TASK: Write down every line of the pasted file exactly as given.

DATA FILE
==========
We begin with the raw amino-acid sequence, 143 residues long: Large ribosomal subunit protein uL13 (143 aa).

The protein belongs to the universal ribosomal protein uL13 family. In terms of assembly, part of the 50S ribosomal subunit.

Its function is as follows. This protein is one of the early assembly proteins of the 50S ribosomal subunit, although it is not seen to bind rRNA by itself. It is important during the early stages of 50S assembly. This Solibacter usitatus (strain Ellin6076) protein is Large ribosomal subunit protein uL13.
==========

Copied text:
We begin with the raw amino-acid sequence, 143 residues long: Large ribosomal subunit protein uL13 (143 aa).

The protein belongs to the universal ribosomal protein uL13 family. In terms of assembly, part of the 50S ribosomal subunit.

Its function is as follows. This protein is one of the early assembly proteins of the 50S ribosomal subunit, although it is not seen to bind rRNA by itself. It is important during the early stages of 50S assembly. This Solibacter usitatus (strain Ellin6076) protein is Large ribosomal subunit protein uL13.